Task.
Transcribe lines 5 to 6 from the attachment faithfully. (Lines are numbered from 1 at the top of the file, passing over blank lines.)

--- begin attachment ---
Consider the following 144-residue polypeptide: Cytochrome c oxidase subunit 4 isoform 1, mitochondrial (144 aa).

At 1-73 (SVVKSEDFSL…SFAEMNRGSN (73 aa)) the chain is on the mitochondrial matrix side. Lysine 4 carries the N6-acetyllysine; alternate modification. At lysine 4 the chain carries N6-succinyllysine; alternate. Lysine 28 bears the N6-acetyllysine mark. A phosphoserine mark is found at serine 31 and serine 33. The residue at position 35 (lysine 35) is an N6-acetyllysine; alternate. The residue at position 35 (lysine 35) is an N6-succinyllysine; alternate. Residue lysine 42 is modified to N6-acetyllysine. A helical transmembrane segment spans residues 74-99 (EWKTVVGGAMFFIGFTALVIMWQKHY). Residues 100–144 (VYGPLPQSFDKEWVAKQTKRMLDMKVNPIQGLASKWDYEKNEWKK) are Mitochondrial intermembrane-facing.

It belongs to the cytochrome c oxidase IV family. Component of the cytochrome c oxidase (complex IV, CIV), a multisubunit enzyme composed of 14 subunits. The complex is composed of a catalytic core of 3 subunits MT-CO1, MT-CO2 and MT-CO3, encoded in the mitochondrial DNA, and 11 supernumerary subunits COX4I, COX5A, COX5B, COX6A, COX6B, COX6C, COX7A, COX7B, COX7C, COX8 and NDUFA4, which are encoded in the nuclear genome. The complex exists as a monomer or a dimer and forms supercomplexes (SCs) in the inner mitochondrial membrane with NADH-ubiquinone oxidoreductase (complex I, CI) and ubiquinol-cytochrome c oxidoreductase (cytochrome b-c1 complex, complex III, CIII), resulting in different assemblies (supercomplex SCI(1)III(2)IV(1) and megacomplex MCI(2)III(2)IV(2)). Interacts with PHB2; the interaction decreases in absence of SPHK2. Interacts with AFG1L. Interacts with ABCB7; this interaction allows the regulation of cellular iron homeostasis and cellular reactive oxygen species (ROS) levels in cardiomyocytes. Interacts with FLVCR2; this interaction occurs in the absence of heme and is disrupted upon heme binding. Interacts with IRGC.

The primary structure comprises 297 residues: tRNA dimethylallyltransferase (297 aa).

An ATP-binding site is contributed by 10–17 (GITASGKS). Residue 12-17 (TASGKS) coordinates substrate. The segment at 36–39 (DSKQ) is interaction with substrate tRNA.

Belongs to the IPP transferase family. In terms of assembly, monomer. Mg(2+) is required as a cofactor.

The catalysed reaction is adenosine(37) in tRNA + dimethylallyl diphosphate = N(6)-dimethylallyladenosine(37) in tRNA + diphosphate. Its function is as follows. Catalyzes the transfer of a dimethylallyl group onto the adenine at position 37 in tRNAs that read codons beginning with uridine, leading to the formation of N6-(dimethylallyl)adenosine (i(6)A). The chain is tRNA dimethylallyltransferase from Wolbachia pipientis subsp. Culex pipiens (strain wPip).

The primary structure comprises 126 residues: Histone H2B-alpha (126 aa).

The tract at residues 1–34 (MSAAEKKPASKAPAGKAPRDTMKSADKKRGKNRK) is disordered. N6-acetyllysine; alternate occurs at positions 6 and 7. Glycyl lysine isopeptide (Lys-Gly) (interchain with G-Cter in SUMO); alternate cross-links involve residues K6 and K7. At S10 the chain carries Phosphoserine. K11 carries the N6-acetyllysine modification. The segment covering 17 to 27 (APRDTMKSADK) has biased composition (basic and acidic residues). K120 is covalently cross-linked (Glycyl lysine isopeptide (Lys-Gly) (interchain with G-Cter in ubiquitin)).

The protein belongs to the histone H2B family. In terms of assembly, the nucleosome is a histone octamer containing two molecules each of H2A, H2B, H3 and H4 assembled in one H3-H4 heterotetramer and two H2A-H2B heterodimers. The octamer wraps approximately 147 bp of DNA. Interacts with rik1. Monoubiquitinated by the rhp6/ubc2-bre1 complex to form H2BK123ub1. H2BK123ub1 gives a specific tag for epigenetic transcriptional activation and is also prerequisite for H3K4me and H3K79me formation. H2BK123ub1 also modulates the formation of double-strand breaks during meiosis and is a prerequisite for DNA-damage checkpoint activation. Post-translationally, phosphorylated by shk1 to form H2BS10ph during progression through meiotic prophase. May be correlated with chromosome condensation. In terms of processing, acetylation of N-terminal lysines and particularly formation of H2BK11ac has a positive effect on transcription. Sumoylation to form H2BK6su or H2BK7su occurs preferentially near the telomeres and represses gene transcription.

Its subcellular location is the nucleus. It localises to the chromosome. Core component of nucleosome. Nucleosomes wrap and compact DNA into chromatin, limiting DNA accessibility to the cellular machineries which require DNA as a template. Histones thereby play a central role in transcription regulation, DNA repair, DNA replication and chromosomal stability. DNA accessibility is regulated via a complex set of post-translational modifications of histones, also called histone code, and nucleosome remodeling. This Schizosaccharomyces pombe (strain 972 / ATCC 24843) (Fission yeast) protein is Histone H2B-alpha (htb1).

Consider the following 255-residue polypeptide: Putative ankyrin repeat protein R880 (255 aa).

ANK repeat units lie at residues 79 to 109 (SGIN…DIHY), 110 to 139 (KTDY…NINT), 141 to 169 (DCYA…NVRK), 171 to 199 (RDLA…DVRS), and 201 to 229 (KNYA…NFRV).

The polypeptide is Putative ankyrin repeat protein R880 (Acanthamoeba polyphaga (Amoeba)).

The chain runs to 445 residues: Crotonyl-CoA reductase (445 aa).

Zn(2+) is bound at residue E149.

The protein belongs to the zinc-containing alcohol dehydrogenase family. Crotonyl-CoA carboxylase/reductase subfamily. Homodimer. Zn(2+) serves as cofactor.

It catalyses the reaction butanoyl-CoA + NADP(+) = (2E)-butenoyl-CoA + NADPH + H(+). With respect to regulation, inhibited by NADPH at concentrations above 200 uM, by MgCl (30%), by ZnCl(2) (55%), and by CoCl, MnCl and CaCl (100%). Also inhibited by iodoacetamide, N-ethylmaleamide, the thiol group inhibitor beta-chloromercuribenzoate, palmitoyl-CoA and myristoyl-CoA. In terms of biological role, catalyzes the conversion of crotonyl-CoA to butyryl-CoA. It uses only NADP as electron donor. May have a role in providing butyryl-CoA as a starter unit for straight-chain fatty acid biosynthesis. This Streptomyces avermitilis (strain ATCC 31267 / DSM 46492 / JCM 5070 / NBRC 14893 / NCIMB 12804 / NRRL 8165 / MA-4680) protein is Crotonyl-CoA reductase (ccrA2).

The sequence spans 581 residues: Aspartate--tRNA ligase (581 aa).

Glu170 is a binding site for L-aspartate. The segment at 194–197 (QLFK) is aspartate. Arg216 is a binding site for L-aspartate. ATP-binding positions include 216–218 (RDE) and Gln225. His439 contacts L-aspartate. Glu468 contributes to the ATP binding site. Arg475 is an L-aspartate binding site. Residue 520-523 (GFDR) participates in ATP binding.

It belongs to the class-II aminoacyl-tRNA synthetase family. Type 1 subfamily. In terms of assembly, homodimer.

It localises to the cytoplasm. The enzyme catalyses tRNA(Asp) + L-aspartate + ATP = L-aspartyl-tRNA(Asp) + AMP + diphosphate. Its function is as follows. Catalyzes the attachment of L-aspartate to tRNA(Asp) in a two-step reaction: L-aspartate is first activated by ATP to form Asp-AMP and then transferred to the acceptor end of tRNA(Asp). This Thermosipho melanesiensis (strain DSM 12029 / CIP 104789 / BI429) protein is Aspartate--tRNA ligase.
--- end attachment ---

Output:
An ATP-binding site is contributed by 10–17 (GITASGKS). Residue 12-17 (TASGKS) coordinates substrate. The segment at 36–39 (DSKQ) is interaction with substrate tRNA.

Belongs to the IPP transferase family. In terms of assembly, monomer. Mg(2+) is required as a cofactor.